Medical school is incredibly expensive which makes it tough to pay off loans if you become a GP. If only we could invest in public funding for medical training- but we are increasingly too stupid to play world’s superpower.
Richard, one problem with this in California — there may not be any broader networks on the exchange. In an area like mine, the only options are Anthem and Blue Shield, and neither of them have either of the local urgent care centers in-network and both have similarly narrow networks.
I notice both exchange plans here are PPOs rather than the EPOs some people in larger urban areas mention from the Blues. Does that affect the state’s network adequacy determinations?
This is an interesting question. What type of specialist are you looking into? I am assuming you are looking for very high end/very specialized specialists… and that is where the regulatory schema fails.
Let’s take an example of you needing an orthopedic surgeon to do Tommy John surgery… there aren’t many of them that do it in any given state, but they get rolled up from the subspecialty/service level of Tommy John surgeons to the general level of Orthopedic Surgeon. At the general level of orthopedic surgeon, the insurer probably has dozens within a reasonable distance of your employer. At the subspecialty level, there might be two, and they both might be out of network or booked to next year. And thus you’re driving 5 hours.
You should contact your state’s department of insurance or department of health — whomever regulates commercial insurance, and find out what the standards are. From there, if the problem is a subspecialty availability, you can file a medical neccessity appeal with your insurer to allow you to go out of network at in-network rates as a multi-hour drive is not accessible care. That should be approved as most of the time, insurers will certify to the state regulators that if a member can not get approproiate in-network care within a reasonable waiting time frame AND within reasonable driving distance, they’ll treat out of network claims as if they are in-network from the member point of view. That will vary by state, but it is a common regulatory requirement.
Is there any way that panel status is exposed to the public?
One part of this complaint, I would think, is the 77 phone calls. It’s not the most critical part, but imagine if the 6 open doctors were a random sample of perfectly fine doctors rather than 6 of the worst. Making that many phone calls to find them would certainly still be very frustrating. At one point, dealing with a happily-relatively-minor, but somewhat urgent medical issue, we were more or less compelled to take the first doctor who said they’d offer an appointment relatively soon – if we didn’t say yes on the phone, after all, we might lose the slot. So we had to either pre-research every doctor possible and call them in rank order of who was best, or pretty much roll the dice.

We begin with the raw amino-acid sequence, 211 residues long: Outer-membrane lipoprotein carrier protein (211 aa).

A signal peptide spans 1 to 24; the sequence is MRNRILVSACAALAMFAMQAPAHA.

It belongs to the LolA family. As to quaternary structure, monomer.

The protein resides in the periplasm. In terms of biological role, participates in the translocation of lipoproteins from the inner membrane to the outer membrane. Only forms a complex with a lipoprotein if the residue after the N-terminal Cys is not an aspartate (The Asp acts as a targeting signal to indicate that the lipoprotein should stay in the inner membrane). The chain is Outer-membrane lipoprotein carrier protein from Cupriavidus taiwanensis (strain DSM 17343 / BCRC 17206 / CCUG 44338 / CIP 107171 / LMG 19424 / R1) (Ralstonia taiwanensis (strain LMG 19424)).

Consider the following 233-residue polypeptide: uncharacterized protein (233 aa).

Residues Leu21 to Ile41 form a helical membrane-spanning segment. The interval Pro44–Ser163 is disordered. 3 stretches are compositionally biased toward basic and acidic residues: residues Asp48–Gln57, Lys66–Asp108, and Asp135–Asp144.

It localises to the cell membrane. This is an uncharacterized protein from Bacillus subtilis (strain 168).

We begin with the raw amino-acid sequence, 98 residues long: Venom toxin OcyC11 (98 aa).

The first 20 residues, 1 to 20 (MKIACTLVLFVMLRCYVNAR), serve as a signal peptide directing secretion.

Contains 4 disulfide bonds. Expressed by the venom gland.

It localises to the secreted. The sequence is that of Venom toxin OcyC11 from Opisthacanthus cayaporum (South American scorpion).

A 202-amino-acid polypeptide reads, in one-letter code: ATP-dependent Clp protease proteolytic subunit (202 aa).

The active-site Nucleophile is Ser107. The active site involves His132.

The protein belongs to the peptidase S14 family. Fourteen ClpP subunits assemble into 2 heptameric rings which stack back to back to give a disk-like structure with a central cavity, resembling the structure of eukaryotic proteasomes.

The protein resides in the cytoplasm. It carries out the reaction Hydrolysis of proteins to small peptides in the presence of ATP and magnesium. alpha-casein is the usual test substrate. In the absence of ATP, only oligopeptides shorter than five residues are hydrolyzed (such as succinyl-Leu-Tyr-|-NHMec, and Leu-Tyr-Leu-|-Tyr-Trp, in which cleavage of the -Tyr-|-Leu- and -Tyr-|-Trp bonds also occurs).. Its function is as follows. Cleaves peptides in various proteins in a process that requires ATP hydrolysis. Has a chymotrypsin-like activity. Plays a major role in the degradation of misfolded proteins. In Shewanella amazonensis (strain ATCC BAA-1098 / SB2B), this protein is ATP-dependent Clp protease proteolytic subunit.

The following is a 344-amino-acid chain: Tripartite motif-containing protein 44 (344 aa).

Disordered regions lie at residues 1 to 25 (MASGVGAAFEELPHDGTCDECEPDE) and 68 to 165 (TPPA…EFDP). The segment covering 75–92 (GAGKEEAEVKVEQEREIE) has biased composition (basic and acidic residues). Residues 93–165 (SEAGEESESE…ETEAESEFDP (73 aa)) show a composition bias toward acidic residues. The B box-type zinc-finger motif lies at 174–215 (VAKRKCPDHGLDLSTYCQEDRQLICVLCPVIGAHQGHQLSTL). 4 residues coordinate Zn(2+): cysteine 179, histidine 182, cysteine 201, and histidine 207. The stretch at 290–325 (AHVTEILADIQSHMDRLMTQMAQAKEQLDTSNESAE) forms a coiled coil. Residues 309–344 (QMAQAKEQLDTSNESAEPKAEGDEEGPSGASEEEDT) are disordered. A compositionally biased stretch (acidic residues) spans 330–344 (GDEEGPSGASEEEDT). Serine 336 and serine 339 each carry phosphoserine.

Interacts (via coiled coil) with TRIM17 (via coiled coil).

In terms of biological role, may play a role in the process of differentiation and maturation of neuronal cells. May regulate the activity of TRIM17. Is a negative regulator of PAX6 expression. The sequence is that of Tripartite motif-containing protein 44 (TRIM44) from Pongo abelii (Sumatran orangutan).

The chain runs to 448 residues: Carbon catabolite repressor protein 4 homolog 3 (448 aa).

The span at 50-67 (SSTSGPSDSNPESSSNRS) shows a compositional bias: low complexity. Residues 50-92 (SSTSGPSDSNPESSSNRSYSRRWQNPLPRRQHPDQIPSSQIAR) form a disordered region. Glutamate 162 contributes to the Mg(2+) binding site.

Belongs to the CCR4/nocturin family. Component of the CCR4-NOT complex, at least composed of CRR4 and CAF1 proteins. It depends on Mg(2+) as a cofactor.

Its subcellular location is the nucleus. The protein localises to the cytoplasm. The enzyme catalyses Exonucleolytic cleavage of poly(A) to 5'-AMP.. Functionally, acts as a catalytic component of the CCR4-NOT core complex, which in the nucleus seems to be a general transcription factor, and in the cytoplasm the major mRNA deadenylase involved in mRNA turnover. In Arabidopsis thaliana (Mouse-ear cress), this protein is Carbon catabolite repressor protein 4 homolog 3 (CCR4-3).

In the information age, that’s not exactly what one hopes for. And I can only assume that even if you ultimately landed a great doctor, making 77 phone calls to find him would leave one thinking this insurance setup wasn’t exactly ideal.
@Ian: It varies by insurer and state, but panel status is often shown in web directories. I know that the choice to look for only Open panels for a given demographic or All panels is part of the Mayhew Insurance web directory.
I’m truely thankful for the ACA and the help it is providing those who previously had no access to health insurance. The problem I have right now is that it seems to have killed all discussion of the declining options for those who have employer provided health insurance. Since the ACA came out, my health insurance has gotten measurably worse. Who’s addressing that?
In some ways, namely deductibles and co-pays, insurance is getting worse across the board. Out of pocket expenses are still rising at double digit rates:
Hah. I pop away from here for a day and my name is being taken in vain!
A couple of things: yes, the Blue Shield network (not Blue Cross, they are the ones we hate and thus did not sign up for) is definitely well within the law: there are probably hundreds of MDs within San Francisco alone listed, and even if the ratio holds and only one tenth of them are actually accepting patients, there will still be at least a couple dozen within ten miles of our address. Of course, most of those require either a car and 60 minutes (15 minutes’ drive each way and 30 minutes looking for parking near them) or 60 minutes each way on public transit, but since the guidelines are designed for the suburbs (as are everything else) it doesn’t actually matter what the travel time is, just that the doctor is within x miles.
I suspect the ‘extended hours’ guidelines is being met by simply saying, ‘okay, go to the ER’ or something, or possibly there just have to be extended hour providers within 60 miles or something, because as far as I can tell there is literally no way for someone without a car to get to anyplace that offers extended hours with this network, unless there’s a place I overlooked in Oakland/Fremont/etc that’s accessible via BART. No urgent care facilities in SF seem to take it.
The wait time? Well, the earliest we could get a GP appointment for her was over a month away, but she wasn’t actually trying to browbeat people into getting her the earliest possible appointment (like ‘could you call me if someone cancels’ etc) so I don’t know.
As for Yelp reviews, what I look for is things like, ‘always run late’, ‘did not listen to my concerns’, ‘only spent 5 minutes with me’, ‘arrogant’, ‘condescending’, etc. If it helps any, all of the badly-reviewed options she ended up with except for one were white men, who seem to end up labelled arrogant and condescending at a much higher rate than the baseline. (Imagine that.)